The biggest problem with content marketing is that someone has to generate content and generating content is hard work.
By Steve Moran
I want to start by saying I am a successful content marketer and have built Senior Housing Forum into a significant force in the senior living space exclusively using content marketing techniques.
The biggest problem with content marketing is that someone has to generate content and generating content is hard work. It is hard work for me and it is my full-time job. It is much much harder for senior living marketing organizations since they have dozens of things that must be done every day, week, month and year.
Here are seven simple ways to be an effective content marketer:
What’s Your Goal? — This may sound like a stupid question, but trust me it is not. I would suggest that more than anything else, your goal with content marketing needs to be relationship building. What I mean by this is that you need to see your content strategy as a vehicle for prospects . . . your local community to get to know you better.
The Brookdale employee videos are a great example of this. Over time those employees almost begin to feel like family.
Tell Stories — Storytelling was the very first marketing technique that is thousands of years old. Today it remains the single most powerful way to grow your business. When dealing with prospects, they ultimately want to know just these simple things: “What is it like to live in your community?” and “Will mom or dad be happy here?”
Be Consistent — This means you need to figure out a publishing schedule and stick to it come hell or highwater. Once a week would be ideal, twice a month is not bad and once a month is ok. Under no circumstance should your most recent posting be more than 2 months old. It looks terrible. While I am not a fan of this, if you must, take the date stamp off your content if you only have old stuff there.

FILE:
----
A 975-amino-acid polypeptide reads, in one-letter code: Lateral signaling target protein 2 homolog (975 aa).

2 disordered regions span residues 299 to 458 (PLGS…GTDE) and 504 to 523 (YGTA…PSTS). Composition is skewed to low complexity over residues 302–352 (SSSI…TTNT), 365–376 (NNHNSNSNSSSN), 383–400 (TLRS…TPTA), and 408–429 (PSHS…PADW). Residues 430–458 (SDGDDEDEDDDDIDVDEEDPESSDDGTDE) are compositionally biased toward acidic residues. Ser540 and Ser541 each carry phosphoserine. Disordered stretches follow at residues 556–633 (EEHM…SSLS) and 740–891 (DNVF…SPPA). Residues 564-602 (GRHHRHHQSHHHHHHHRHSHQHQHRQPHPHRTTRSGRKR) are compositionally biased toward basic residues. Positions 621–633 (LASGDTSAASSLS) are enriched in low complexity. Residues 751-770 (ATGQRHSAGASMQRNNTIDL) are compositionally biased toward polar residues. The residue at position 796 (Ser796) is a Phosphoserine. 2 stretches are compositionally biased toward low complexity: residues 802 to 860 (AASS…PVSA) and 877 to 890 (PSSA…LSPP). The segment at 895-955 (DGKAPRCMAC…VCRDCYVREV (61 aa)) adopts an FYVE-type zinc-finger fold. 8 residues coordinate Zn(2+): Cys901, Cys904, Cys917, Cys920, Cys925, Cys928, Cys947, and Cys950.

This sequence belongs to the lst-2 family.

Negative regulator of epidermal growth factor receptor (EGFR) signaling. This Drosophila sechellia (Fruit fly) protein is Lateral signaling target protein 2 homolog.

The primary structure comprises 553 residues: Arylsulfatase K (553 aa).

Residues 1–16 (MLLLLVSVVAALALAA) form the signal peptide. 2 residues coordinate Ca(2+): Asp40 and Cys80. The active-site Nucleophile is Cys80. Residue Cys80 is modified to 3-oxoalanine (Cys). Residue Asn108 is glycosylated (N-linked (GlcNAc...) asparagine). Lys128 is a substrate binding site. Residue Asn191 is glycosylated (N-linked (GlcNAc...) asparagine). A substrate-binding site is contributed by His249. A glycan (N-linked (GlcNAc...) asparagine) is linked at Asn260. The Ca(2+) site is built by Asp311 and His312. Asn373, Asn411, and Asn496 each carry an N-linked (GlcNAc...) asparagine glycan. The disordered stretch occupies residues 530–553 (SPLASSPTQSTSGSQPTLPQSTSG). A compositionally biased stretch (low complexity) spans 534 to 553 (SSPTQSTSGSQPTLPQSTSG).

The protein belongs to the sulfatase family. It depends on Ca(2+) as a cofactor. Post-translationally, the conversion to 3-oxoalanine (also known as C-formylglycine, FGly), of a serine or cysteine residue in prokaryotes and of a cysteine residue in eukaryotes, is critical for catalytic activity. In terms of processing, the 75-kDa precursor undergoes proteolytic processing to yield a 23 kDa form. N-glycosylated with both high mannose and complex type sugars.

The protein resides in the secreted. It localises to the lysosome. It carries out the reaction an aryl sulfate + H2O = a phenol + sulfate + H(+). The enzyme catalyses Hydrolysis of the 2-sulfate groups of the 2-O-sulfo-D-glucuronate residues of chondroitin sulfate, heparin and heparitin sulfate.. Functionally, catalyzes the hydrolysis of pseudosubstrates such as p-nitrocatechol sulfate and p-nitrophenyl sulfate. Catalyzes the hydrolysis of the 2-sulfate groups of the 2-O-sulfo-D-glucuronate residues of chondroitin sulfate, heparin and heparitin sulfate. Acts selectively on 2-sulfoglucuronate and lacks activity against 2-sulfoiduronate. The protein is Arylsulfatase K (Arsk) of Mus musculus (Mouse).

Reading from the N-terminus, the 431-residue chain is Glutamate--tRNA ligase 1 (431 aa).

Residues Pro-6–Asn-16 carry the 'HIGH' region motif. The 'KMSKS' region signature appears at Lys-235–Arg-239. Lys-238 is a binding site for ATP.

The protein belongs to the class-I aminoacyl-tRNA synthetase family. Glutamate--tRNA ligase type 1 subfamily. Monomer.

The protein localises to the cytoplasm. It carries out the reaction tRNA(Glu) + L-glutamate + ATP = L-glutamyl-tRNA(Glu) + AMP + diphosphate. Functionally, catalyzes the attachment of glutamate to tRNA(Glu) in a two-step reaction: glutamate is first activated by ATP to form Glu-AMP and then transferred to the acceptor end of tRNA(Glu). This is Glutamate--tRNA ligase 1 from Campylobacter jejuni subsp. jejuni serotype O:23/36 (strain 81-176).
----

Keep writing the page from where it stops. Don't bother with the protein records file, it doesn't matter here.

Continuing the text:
Medium — There is no doubt that the written word is easiest to do and the least cost, but you should mix it up. Try some video, even if it is just an embed of something someone else has produced (something we at Senior Housing Forum do fairly frequently). You might even try doing some podcast-style audio only interviews with residents, family members and staff.
Your Voice — Your articles must have personality. Several times a year I will receive an unsolicited guest article from someone where the content is well written, but it is just not very interesting. There is no revolutionary information and well . . . it is has no personality. Adding a short story and some personality can turn a so-so topic into a great article.
Length — In the world of content marketing and search engine optimization, there is a lot of discussion about how long a given piece of content should be. The current thinking is that an article of 1,200-1,500 words is best for search optimization. Is this right? I have no idea. For marketing senior living it is probably too long — think more along the lines of 300-800 words. It is easy to tell a story in that space and — from a reader standpoint — can be read in a minute or two; which happens to be the attention span of the average web reader.
Call to Action — You must do this! You will waste your content if you do not include a call to action at the end of every article. It could be a download, a link to another page, It should be specific (see my call to action below).
Five days a week Senior Housing Forum publishes great content that helps senior living leaders do a better job. We would love to hear your story and have you join the thousands of other senior living professionals that read our content every month. We would also love to hear about your content marketing journey for a possible future story.
Finally, on behalf of Caring.com I would encourage you to take just a minute to look at your listing page to make sure it is up to date . . . and if there are any new reviews you need to respond to.